If you have been thinking about making sure your last wishes are known and legally effective, take the time to consult with an experienced estate planning lawyer.
At Fabio & Merrill in Houston, Texas, we can explain your estate planning options and draft will and trust documents to meet your needs. Contact us to discuss your estate planning goals. We also offer probate administration services to executors and administrators.
Making Your Wishes Known Through a Will or Trust
A will is the most basic financial estate planning document. A will determines who will receive your property when you die, and it appoints an executor to wrap up your affairs as well as naming guardians for your minor children. If you do not execute a will, the courts and state law will be responsible for making all of these personal family decisions.
An optional but often-helpful element of your will is the creation of a trust. A trust is a legal document that appoints a trustee to manage your funds and property for the benefit of another person, group of people or entity. Two common types of trusts are:
- Child beneficiary trusts set aside a certain amount of money or property to be used for the benefit of a child until that child reaches a certain age. You can determine the cutoff age and the acceptable uses of the property.
- Marital deduction trusts direct the trustee that if you die before your spouse, your money or property will be used to benefit your spouse during his or her life but then pass to your chosen heirs.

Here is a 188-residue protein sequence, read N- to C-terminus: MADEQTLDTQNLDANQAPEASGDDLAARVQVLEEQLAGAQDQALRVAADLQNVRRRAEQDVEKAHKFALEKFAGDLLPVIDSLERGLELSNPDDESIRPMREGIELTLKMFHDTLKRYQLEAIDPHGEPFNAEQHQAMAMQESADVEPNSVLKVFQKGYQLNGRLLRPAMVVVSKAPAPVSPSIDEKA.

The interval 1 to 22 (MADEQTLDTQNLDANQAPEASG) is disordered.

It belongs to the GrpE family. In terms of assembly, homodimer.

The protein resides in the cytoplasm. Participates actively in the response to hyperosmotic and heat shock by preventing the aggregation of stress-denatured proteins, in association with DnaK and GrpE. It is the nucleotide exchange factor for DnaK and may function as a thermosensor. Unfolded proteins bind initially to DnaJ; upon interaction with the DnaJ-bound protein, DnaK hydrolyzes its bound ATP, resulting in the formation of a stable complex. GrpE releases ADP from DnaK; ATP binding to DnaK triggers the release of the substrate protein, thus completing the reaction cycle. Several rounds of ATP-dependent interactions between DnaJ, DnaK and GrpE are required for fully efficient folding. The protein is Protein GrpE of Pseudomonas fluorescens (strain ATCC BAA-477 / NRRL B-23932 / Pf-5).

- Credit shelter trusts allow couples who have assets with a value exceeding the amount of the federal estate tax exemption to save on estate and inheritance taxes by maximizing and taking full advantage of allowable federal tax exemptions, effectively doubling the exemption.
Other types of trusts are also available for specific purposes, and we can discuss additional options that benefit certain estates, such as living trusts and tax planning entities.
Adopting a Living Will and Other Plans
Planning for your elder years or potential disability can be an emotionally difficult process. You may not want to think about the possibility that you will become incapacitated during any portion of your life, but you owe it to yourself and your family to plan ahead.
We can help you craft a package of documents — a medical power of attorney, financial power of attorney, advance guardianship directive, HIPAA authorization and living will — that will enable a trusted loved one to handle your affairs if you lose the ability to do so yourself.
Contact us to discuss all of your estate planning options.